Sunday, October 30, 2005

IKEA The Opiate of the Masses

IKEA – The Opiate of the Masses  

Marx and Engels’ Communist Manifesto

The Manifesto talks about the incredible ability of the modern economy to produce stuff, over production becomes the problem.  This leads to Imperialistic empire building:
The cheap prices of its commodities are the heavy artillery with which it batters down all Chinese walls, with which it forces the barbarians’ intensely obstinate hatred of foreigners to capitulate.  It compels all nations, on pain of extinction, to adopt the bourgeois mode of production; it compels them to introduce what it calls civilization into their midst, namely, to become bourgeois themselves.
I am currently reading a book called the Confessions of an Economic Hit Man by John Perkin (a link to an interview with Perkins about his book  In this book Perkins describes how the NSA (like the CIA) recruited him and trained him as an EHM (economic hit man).  He then became the chief economist of an engineering consulting firm.  Basically, what he did was get countries to agree to loans from the World Bank or IMF that benefited the rich in the country.  The stipulation to these loans was that the construction had to be done by a US company.  So the money was transferred from a bank account in Washington to another one in New York and the poor people of a country had to pay for the loan (for the impact of debt on the poor see, or the big one is  He would offer these countries loans from the World Bank that the country just couldn’t pay, then the IMF would take over with Structural Adjustment Programs (SAPs) which would effectively implement policy that is favourable to US corporate expansion, making an empire.  When the EHMs didn’t work, then came the real CIA kind of hit men, and when they failed (like in Iraq) then war comes.  

     One for Marx, but then the question I have is: if he was right about the capitalist system why isn’t there a revolutionary proletariat?  The answer to this question is a lack of class consciousness.  I think hierarchy and globalization have created big divisions in the proletariat.  For example, the office worker in Canada isn’t fighting in an act of solidarity for the rights of the sweatshop worker in China.  Both are working for a fat middle aged white man, but globalization has spread the two workers thousands of kilometres apart and the cultural and language barriers not to mention pay scale provide more differences than commonalities in even a desire for struggle against the “oppressor.”  Further there is no way to communicate between the two workers.  The Canadian once saw a documentary on sweatshop workers and the sweatshop worker is too busy working to try to feed herself to go to an internet café and chat with her co-worker in Canada.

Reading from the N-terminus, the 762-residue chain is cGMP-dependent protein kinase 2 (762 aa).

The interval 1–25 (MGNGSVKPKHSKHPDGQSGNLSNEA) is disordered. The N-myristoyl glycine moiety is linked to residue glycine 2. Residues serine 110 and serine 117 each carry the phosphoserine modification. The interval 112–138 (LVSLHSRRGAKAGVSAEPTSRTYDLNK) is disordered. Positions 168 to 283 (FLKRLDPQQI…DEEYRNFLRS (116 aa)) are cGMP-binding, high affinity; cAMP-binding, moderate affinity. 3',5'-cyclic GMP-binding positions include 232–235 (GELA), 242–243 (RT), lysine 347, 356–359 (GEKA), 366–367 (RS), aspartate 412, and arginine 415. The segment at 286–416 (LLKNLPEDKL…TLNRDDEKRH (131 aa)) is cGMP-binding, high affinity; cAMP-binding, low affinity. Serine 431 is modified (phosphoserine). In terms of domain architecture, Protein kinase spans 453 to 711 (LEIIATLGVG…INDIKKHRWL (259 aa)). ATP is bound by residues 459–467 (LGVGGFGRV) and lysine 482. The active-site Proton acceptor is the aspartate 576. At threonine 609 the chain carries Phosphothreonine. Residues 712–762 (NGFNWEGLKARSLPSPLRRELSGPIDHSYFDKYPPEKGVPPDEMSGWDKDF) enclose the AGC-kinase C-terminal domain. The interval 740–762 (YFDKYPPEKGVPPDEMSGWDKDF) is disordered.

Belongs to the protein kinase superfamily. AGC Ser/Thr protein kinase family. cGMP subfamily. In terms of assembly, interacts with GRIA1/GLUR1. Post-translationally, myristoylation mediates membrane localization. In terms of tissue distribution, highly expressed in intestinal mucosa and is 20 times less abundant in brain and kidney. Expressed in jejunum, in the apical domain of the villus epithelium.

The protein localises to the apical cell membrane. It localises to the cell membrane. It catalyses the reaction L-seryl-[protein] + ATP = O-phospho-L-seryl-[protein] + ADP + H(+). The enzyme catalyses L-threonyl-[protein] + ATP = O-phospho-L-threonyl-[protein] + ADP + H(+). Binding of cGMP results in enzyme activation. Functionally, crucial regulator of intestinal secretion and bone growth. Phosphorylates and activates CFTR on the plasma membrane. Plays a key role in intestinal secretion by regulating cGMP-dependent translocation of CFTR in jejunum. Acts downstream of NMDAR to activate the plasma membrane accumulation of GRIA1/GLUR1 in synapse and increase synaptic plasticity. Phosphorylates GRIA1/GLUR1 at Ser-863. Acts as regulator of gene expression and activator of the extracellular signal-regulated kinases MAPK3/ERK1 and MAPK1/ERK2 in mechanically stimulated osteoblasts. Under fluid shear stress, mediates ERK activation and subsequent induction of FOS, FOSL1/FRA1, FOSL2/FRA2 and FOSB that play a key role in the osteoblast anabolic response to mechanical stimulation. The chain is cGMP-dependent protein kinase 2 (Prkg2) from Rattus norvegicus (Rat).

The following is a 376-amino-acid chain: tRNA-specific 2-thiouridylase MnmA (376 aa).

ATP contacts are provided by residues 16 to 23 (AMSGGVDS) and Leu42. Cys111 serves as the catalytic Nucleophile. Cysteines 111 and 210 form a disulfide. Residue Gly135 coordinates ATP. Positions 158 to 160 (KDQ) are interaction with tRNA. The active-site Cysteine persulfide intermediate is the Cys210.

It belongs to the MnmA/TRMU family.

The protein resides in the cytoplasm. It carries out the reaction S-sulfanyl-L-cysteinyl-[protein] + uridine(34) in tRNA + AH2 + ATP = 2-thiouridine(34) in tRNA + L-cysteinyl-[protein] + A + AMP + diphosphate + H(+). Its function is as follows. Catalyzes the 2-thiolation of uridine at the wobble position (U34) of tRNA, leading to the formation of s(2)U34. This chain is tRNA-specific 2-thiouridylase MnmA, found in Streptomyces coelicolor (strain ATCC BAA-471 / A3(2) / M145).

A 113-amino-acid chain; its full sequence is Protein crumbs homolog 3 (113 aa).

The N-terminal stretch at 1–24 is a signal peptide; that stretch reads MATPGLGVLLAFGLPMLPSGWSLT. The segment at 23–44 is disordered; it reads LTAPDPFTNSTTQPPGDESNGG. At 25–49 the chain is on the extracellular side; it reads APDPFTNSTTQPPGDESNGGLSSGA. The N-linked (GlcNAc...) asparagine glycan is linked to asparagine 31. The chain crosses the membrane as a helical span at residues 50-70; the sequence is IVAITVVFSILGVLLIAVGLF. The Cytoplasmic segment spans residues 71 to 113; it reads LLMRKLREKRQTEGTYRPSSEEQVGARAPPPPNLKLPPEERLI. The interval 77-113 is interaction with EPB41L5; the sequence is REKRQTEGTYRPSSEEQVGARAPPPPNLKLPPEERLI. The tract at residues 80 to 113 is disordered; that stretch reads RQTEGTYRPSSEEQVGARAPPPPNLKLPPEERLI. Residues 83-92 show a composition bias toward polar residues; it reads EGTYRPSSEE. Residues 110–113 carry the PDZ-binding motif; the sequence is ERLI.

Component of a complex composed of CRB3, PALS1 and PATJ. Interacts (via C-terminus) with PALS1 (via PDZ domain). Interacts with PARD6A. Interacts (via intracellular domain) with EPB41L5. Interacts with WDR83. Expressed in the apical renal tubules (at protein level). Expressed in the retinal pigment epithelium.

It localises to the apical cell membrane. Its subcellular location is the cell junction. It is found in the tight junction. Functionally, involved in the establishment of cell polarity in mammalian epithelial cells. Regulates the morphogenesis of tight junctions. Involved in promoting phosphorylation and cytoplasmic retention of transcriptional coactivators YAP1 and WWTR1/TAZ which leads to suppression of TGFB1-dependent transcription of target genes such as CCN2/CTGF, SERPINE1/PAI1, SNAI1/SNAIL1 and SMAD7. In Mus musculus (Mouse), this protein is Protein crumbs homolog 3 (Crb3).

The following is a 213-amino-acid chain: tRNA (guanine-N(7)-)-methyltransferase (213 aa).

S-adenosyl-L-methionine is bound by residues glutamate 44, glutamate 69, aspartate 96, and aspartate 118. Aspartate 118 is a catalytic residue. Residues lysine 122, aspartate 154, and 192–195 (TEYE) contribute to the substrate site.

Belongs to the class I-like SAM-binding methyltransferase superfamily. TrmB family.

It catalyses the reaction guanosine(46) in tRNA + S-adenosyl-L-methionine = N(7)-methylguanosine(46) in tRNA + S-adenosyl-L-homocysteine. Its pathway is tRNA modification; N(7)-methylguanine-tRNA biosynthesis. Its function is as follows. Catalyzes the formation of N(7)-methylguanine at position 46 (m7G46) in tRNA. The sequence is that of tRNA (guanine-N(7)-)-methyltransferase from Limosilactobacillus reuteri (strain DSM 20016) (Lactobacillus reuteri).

So why won’t either revolt with their co-workers where they are at?  The answer is dependency theory.  Marx put it this way, “Just as it has made the country dependent on the towns, so it has made barbarian and semi-barbarian countries dependent on the civilized ones, nations of peasants on nations of bourgeois, the East on the West.”
The core exploits the periphery and the periphery allows its rape because it has bought into the system that the core is the centre of the world.  I have seen this; I spent two months in Albania and the people I was staying with warned me not to give out my email or make promises about letting people stay with me when I got back to Canada, because they would come with their family and move into my house.  Everyone wore Nike and every night the local TV station would play an American movie.  This is because the American propaganda machine pumps out the utopia of America as the core, the centre of the world.  I like to call this culture envy.  
     So how does dependency theory and culture envy relate to why the sweatshop and office workers won’t revolt.  First, the sweatshop worker; the sweatshop worker won’t revolt because she will lose her job, in fact she won’t even complain about the situation because she will lose her job.  And if everyone revolts or complains than the factory will just pack up and go to somewhere that will appreciate the below subsistence level job they have to offer.  So why won’t her government do something about the situation?  Because the government has bought the gospel of capitalism, that they have to develop through industrialization, and when they do then they will be like the core, the centre of the world.  
     Side note for a rant: I think Marx’s view of development as a forward march of progress is flawed first of all, it is too linear and simplistic, the world just doesn’t work that way, things are diverse and as can be seen in development theory, context is more pertinent to successful development than how the west did it. Developing countries can follow their own paths, but if they knew that then the West would no longer be the core and the centre of the world.  
     Finally, why won’t the proletariat of Canada revolt?  It comes back to dependency theory for me, envy.  The periphery wants what is at the core, and at the core is a good office job that you don’t have to work too hard and a nice house with a nice family and it can always be a little bit nicer.  They keep us at work by making us want more.  So subvert the system, be content.  With Contentment I won’t depend on the system to give me what I want and can follow my morals and fight for my sweatshop co-worker.  I’m sorry Material Girl, but maybe materialism is the opiate of the masses.  Also, Sulty, a classmate, is from the former USSR, and gave a presentation on life under soviet rule.  He said something that really stuck out to me, he said: “No body had a lot of stuff, but everyone was happy, and together.”  

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